Concepcion Torres, United States of America

IMG_4878-300x225As a Christian, an International Affairs graduate, and aspiring international criminal lawyer, stepping into the International Criminal Court (ICC) was a dream come true. Having had the opportunity to study and obtain my B.A in International Affairs, surely laid the foundation for my international law interests. As an International Peace and Security Institute (IPSI) participant, studying the different mechanisms of post-conflict transitions, and visiting the first permanent treaty-based international court was remarkable. The ICC is a permanent international judiciary institution focused on bringing justice to victims of genocide, crimes against humanity, war crimes and serious crimes of concern to the international community.

Although independent from the United Nations (UN) and created upon the Rome Convention in Rome Italy in 1998, it’s founding principles goes back to the memory of massive deaths and human rights violations that resulted in the Second World War and the Holocaust. It’s core lies on humanity’s hope for peace. Upon the Rome convention with 160 state representatives gathered, 120 voted for the creation of this international court. It is governed by the Rome Statute, and has 122 member countries. Although an international court, it is not the police of the world. It has the economic and logistic capacity to hold an estimate of 4 trials, and 7 investigations a year. With the rise of the 2010 Arab Spring, ongoing Middle Eastern revolutions, countless human rights violations around the world, the ICC Prosecution is limited to which cases to undertake. Leaving us with the reality that sustainable peace must start with the citizens in each given country.

The ICC’s priority is not only to prosecute criminals of gross crimes committed against humanity, and make examples of them but to ensure the justice for the victims, reparations and safety of the survivors. The ICC was created with the optimistic ideal of bringing justice, peace, and hope. International criminal law is composed of many components. As Sudanese former child soldier, now rapper Emmanuel Jal said, “When you have a spiritual lens you see things with more clarity.” I see international criminal law as primarily interlinked with the core human will to choose good or evil. It reflects the genuine intention to expose truth and seek justice in the political and international arena.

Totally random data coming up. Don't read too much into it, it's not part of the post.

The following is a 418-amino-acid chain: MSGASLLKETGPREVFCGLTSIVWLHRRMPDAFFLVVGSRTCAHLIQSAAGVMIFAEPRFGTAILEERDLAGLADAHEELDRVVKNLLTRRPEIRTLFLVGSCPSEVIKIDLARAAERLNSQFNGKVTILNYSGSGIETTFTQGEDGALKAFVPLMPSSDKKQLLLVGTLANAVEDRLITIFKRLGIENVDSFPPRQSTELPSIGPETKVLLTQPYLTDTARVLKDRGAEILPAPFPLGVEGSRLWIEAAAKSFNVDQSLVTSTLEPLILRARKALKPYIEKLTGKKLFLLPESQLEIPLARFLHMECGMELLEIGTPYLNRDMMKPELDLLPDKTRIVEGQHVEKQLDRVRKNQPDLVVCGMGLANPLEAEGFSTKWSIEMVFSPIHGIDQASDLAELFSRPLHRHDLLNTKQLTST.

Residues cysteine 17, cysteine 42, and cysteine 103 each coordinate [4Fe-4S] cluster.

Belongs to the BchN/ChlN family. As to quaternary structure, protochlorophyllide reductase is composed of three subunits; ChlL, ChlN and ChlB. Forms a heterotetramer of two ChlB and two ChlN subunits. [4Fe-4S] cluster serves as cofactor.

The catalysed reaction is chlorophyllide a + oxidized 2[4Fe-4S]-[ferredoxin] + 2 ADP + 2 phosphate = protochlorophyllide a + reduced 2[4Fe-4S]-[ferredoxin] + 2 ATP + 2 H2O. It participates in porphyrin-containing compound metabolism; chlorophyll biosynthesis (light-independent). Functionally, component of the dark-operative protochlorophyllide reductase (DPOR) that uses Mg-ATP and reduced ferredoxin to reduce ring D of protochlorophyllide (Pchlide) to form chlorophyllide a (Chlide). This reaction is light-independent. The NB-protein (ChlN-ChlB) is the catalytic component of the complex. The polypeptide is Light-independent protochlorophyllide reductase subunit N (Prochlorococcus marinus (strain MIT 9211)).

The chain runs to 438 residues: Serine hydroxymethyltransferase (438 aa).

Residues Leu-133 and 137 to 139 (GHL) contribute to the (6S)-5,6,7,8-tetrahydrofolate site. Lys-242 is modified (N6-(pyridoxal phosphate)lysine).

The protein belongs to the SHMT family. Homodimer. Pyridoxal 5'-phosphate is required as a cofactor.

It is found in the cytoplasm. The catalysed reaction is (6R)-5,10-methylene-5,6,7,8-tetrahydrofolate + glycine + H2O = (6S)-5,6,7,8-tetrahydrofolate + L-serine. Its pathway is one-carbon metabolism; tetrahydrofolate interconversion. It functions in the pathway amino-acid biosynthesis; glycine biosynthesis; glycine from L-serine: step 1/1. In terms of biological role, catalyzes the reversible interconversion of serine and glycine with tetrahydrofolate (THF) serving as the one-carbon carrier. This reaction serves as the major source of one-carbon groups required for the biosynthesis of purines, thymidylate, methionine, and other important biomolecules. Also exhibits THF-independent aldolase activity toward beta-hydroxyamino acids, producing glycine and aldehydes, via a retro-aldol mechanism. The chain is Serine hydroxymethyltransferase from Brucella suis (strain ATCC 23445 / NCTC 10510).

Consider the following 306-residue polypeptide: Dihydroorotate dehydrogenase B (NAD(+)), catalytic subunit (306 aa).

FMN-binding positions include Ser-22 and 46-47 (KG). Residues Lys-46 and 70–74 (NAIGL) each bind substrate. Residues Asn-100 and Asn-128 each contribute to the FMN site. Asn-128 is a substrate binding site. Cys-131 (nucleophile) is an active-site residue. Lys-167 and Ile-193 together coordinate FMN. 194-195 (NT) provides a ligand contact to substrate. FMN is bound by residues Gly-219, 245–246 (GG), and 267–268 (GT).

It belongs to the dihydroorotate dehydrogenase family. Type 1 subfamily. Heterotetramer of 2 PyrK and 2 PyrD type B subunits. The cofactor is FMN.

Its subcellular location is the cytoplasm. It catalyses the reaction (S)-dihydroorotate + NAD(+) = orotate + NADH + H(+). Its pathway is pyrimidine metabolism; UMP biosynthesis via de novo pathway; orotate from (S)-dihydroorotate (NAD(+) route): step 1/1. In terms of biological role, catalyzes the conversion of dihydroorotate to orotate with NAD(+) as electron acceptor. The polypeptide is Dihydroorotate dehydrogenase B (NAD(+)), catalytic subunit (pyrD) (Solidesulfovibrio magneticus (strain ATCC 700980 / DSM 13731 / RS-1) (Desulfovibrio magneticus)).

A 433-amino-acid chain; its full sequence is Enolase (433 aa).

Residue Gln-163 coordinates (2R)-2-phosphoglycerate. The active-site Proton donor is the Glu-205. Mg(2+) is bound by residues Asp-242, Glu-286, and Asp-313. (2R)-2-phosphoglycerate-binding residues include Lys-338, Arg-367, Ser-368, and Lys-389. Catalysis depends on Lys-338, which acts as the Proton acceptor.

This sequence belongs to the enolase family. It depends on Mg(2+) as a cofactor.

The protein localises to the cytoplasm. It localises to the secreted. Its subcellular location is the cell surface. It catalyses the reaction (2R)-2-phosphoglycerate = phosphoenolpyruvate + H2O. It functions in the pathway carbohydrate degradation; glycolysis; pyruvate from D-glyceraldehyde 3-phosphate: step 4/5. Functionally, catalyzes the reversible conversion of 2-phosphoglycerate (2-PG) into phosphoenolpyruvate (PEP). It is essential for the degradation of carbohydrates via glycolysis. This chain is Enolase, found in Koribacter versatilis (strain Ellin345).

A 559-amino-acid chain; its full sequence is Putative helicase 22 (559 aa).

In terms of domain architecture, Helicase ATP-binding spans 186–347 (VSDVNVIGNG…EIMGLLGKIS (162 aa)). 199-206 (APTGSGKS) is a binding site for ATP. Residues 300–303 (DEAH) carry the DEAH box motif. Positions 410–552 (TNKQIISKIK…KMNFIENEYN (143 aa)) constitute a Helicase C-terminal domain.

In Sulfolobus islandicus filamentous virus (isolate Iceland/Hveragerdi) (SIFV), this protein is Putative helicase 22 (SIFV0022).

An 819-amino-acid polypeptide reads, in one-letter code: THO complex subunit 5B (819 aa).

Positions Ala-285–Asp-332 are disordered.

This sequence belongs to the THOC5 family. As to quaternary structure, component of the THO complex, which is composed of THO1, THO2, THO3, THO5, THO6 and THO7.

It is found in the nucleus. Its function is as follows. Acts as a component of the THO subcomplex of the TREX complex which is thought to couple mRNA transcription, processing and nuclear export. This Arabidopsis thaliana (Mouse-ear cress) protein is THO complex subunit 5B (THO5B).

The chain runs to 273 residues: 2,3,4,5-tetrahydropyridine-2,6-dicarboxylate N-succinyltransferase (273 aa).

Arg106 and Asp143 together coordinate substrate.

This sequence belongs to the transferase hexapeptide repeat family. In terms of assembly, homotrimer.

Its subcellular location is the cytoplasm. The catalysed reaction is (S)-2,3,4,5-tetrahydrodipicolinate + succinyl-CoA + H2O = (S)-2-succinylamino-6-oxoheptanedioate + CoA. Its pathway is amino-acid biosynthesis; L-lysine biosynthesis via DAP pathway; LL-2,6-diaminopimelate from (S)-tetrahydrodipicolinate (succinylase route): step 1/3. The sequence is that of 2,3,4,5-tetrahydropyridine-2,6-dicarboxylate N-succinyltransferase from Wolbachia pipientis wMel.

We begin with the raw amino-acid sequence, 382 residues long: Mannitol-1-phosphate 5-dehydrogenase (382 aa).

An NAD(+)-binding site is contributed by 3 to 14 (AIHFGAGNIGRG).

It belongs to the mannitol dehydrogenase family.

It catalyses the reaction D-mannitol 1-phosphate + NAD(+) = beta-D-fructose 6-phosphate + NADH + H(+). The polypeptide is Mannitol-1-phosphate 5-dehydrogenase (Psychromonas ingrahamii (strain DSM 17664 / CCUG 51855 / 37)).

To better appreciate the subject of international criminal law, understanding the root cause of such crimes is imperative. The international community understands that genocide, and war crimes can only be exercised by unjustifiable motives. Criminals of such horrendous acts choose power over righteousness, self-interest over humility, money and religion over self-denial and truth. They make power, self-interest and even religion their god, rather than seeking truth in God. This can be supported by Luke 10:27 NIV, “Love The Lord your God with all your heart and with all your soul and with all your strength and with all your mind, and love your neighbor as yourself.” Many are confronted with truth, but choose to live otherwise. That is why the international community is in need of several pre and post-conflict mechanisms that starts at the domestic scale and extends to judicial institutions such as the ICC.

The ICC Prosecutor Fatou Bensouda bears the responsibility of selecting which cases should and can be brought into trial. Prosecutor Bensouda is independent from the court or any institution, but obviously adheres to the Rome Statute, and to key case requirements. Before deciding whether to continue with a formal investigation the case must meet requirements such as: Admissibility, jurisdiction, state membership, the crimes committed must fall after July 2002, there can’t be any proper investigations currently being held, and there must be sufficient gravity. This all comes together to 3 key questions: What are the mass crimes, who may be responsible for the crimes, and who can be linked to the described crimes? One thing that caught my attention was the definition of gravity. The ICC prosecution team described their definition of gravity as, “How many crimes were committed in that country, the nature of the crime, and how quickly the crimes happened. It’s not about the number of people killed, but on the impact it had.” Hearing this, I could see the connection between clear-cut law and humanity.  The subject of law, justice, and peace is complex, but it’s something that always goes back to our core identity as humans.